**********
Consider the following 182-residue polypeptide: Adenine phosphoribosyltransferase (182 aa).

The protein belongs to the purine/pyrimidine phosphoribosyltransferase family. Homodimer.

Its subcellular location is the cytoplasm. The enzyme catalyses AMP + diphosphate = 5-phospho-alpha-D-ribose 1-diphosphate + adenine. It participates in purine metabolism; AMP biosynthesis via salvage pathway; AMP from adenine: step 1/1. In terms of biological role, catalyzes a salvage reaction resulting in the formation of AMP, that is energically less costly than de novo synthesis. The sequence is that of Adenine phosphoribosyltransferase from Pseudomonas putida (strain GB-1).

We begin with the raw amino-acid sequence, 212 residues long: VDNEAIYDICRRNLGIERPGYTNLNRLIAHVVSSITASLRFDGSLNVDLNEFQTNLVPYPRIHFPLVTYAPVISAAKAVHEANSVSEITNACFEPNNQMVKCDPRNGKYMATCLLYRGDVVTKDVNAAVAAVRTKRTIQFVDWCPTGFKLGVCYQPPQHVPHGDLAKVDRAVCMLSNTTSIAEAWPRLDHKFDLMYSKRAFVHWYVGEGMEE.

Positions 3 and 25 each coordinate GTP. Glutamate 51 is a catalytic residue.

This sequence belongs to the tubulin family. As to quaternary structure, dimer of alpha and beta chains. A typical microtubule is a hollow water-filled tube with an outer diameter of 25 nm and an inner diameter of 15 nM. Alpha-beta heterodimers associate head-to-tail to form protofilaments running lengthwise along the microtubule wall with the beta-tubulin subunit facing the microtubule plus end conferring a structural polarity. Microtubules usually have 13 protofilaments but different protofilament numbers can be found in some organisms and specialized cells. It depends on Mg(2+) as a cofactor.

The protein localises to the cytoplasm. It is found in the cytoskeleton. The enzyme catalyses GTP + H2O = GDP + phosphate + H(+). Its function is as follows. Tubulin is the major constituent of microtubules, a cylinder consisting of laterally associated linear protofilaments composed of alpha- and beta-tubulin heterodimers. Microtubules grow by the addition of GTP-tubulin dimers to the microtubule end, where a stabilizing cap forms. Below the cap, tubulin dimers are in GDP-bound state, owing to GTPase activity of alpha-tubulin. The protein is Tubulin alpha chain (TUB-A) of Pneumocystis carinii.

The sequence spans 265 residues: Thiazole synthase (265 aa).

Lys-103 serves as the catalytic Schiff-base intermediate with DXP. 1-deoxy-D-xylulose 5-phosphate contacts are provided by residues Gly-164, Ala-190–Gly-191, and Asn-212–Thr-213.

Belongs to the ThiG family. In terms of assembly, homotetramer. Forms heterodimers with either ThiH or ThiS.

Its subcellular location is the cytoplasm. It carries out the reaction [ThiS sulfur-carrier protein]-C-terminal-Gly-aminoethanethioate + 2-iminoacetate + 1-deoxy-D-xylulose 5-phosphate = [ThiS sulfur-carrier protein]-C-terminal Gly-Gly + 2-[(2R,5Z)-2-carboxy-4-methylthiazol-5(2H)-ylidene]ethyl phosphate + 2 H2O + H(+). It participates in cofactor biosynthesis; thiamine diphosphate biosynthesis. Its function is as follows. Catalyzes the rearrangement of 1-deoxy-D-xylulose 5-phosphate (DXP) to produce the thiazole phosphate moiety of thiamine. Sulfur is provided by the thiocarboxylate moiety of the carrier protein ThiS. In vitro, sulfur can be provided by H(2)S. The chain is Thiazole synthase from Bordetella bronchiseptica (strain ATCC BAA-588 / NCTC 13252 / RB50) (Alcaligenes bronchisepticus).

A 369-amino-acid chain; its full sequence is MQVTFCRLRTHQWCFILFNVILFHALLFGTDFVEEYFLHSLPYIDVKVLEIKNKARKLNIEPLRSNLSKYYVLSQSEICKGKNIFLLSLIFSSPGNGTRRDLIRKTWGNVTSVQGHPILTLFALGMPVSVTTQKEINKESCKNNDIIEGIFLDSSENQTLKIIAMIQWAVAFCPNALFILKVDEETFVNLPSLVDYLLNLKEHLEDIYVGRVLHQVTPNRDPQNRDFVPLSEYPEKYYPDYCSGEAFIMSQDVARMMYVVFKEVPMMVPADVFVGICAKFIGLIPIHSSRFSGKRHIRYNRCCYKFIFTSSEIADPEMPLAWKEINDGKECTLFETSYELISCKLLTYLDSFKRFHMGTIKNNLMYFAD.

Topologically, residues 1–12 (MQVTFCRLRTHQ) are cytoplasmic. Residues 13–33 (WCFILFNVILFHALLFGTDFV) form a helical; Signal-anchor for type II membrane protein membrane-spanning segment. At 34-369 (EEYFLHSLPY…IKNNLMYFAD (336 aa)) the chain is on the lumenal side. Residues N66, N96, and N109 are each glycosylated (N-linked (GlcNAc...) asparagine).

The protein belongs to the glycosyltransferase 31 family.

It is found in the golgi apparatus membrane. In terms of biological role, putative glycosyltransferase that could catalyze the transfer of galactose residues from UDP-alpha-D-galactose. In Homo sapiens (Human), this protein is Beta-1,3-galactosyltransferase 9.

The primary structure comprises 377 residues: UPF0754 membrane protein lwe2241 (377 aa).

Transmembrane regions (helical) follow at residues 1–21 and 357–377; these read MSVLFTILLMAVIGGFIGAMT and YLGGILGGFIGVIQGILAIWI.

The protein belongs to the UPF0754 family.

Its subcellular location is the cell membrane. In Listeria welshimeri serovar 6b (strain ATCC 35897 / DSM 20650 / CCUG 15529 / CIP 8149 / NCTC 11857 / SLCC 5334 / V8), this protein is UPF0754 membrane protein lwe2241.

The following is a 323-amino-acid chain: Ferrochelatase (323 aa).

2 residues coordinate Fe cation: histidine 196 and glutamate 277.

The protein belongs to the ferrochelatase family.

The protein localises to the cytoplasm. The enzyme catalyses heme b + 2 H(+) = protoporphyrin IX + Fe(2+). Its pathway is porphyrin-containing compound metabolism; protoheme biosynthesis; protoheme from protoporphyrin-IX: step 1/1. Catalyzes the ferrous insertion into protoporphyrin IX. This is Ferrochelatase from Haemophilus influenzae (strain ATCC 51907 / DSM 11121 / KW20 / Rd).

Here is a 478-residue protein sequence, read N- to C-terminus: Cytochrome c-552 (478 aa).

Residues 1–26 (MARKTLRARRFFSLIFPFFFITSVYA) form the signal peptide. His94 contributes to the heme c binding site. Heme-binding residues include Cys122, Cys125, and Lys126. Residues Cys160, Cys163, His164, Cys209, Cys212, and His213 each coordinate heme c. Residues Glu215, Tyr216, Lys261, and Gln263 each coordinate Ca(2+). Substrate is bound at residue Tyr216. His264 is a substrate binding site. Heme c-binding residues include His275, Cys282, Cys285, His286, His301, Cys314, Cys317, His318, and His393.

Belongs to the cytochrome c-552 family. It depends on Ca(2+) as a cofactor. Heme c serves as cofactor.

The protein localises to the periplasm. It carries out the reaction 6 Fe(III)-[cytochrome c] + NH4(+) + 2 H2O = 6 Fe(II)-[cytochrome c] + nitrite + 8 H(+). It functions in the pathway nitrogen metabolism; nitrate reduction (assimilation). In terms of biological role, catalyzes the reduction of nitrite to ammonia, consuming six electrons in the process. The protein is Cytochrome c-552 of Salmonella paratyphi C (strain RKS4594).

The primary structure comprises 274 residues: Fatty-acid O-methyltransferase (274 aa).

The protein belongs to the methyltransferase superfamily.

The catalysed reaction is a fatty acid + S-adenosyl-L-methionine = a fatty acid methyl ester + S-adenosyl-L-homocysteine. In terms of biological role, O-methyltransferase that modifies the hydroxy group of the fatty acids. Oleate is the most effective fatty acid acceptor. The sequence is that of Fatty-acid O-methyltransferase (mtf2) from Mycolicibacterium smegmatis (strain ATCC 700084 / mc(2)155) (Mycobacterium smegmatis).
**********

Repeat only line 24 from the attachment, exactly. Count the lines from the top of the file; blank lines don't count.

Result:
Here is a 478-residue protein sequence, read N- to C-terminus: Cytochrome c-552 (478 aa).